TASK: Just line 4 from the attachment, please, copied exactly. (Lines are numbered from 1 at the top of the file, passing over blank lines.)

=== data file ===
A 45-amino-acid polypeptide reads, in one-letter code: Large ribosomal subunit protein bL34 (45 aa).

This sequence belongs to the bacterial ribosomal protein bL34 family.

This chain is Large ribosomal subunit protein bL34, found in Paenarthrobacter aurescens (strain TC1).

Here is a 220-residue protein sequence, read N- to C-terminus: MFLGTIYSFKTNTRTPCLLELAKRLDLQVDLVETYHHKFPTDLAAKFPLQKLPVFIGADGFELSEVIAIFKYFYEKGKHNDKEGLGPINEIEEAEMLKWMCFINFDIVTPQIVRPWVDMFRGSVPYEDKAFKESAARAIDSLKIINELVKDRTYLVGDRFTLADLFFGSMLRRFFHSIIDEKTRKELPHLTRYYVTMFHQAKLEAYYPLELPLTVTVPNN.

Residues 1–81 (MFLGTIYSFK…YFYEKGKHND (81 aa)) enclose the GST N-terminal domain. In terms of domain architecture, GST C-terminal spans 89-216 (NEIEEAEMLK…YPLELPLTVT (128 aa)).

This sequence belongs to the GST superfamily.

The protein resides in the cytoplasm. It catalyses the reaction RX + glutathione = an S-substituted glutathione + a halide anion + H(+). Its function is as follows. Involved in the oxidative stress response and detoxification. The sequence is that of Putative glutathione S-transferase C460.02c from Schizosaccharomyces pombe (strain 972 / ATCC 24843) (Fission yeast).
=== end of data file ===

Here is a 220-residue protein sequence, read N- to C-terminus: MFLGTIYSFKTNTRTPCLLELAKRLDLQVDLVETYHHKFPTDLAAKFPLQKLPVFIGADGFELSEVIAIFKYFYEKGKHNDKEGLGPINEIEEAEMLKWMCFINFDIVTPQIVRPWVDMFRGSVPYEDKAFKESAARAIDSLKIINELVKDRTYLVGDRFTLADLFFGSMLRRFFHSIIDEKTRKELPHLTRYYVTMFHQAKLEAYYPLELPLTVTVPNN.